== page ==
Thursday, August 9, 2012

Broken Record

News reports have now made it official; July 2012 was the hottest July on record in North America.  I don't know about you, the broader audience that is reading this blog, but I expected that the record would be broken.  Certainly the heat and drought here in Kansas have exceeded my usual dismal expectations.  I've found myself taking numerous pictures of rain clouds and judging storm directions on radar to the detriment of the rest of my life, and I've been disappointed in most cases to see the rain veer away from Manhattan.  I can't count the times when I've actually seen actual rain falling down from a quarter mile distant vantage where I remained dry and sun-blasted.  Here, for example, is a photo of a storm that I took on my way into work on July 12th, missing Manhattan about a mile to the east:



Of greater interest to me is what all this means for the future and what it tells us about "global warming."  The previous record we broke in July here in Kansas was set in the Dust-bowl year of 1935.  So we have at least, with the reputed additional effects of global warming, broke a record set some 77 years ago before anyone even dreamed of climate change.  Temperature records in the US have only been kept since 1885, a mere 50 years earlier than the 1935 records.  How can we possibly say that this July was the hottest EVER?  The hottest on record in the short range of human experience yes, but the hottest EVER?  And the "hot" records are being set here in North America.  The same newspaper edition that announced the hottest July ever contained a story about a rare snowfall in Johannesburg South Africa; a place where it snows only once every 20 years on average. 

Certainly, Kansas has had previous, and will have in the future, dry years and windy years and hot years and cold years.  Horticulture in Kansas will always try the patience of gardener and wife.  Isaac Goodnow, a co-founder of Kansas State University, moved to Kansas and reached the Manhattan area in April of 1855, long before official records of temperature and climate were recorded.  His diary from that year states "The nights are exceedingly windy and dusty", a statement that wouldn't shock anyone living here 157 years later.  He also noted that he "have had to spend much time almost everyday in encouraging the young men and keeping them from going home.” I, for one, can easily sympathize with that last entry for there are many times this summer when I've stood in my garden and been tempted to chuck it all and move to a better climate.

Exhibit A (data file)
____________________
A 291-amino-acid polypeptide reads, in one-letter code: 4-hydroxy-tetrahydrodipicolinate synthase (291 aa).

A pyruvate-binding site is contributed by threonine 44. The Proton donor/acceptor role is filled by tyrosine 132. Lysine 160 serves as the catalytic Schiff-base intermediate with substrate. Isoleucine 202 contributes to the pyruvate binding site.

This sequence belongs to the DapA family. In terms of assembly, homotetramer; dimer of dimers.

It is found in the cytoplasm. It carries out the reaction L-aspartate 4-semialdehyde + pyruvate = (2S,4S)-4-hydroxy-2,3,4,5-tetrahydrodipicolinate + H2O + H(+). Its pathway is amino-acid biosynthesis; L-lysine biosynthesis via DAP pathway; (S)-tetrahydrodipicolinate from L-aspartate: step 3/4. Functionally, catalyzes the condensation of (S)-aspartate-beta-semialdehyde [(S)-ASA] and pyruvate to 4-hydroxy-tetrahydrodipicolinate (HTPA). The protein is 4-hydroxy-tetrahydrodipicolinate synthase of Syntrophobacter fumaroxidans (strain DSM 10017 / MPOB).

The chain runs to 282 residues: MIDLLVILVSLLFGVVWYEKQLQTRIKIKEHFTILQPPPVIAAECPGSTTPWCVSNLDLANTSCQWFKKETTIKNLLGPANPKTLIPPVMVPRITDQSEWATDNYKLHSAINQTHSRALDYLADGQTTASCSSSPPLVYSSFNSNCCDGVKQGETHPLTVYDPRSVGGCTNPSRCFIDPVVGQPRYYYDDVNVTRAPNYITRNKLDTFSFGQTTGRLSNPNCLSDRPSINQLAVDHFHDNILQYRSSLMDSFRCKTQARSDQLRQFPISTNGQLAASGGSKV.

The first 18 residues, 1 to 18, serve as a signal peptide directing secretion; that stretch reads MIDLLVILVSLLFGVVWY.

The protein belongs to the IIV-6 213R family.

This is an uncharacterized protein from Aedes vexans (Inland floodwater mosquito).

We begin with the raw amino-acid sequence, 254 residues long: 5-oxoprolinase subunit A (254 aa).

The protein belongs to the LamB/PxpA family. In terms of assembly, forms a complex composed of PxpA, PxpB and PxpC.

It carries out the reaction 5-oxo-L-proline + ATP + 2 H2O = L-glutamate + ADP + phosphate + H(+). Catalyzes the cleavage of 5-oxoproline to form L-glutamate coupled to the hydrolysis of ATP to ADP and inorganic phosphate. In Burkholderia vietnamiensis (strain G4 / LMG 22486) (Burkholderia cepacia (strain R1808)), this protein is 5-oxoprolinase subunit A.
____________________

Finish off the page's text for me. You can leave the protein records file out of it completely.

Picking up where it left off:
In the meantime, the drought has been bad this summer, but I'm encouraged that the prairie looks approximately the same as it did early in June, as shown in the photo above.  We've had over 40 days of 100F+ degree temperatures and less than a total of 2 inches of rain in that entire period, but the prairie is holding its own, as most of my garden seems to as well.  My assessment of my garden, of course, is still limited by a brief examination at 5:30 a.m. while I run around frantically with watering cans, but I will take "holding its own" as a positive until I see September begin to usher back more temperate weather. 

3 comments:

  1. I lived in Lenexa for two years from 2007-2009. I've always been a VA girl so it was quite the change of pace, weather-wise. I've never seen such dramatic weather shifts, the sky literally rolling in black and green with fierce clouds and tearing winds.

    It's been horribly hot and dry here in Northern VA too. I hold out hope that this is a aberration and not a sign of things to come in future years.

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  2. It's great to see someone talk about warming and climate,change and put it into a broader historical perspective.

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  3. I feel for anyone having to live through a drought. Glad to hear you're holding your own. I think part of the reason we get so concerned about the weather is because it's out of our control. Drought and high temperatures are not just uncomfortable - they're devastating, and there's not much we can do but hope.

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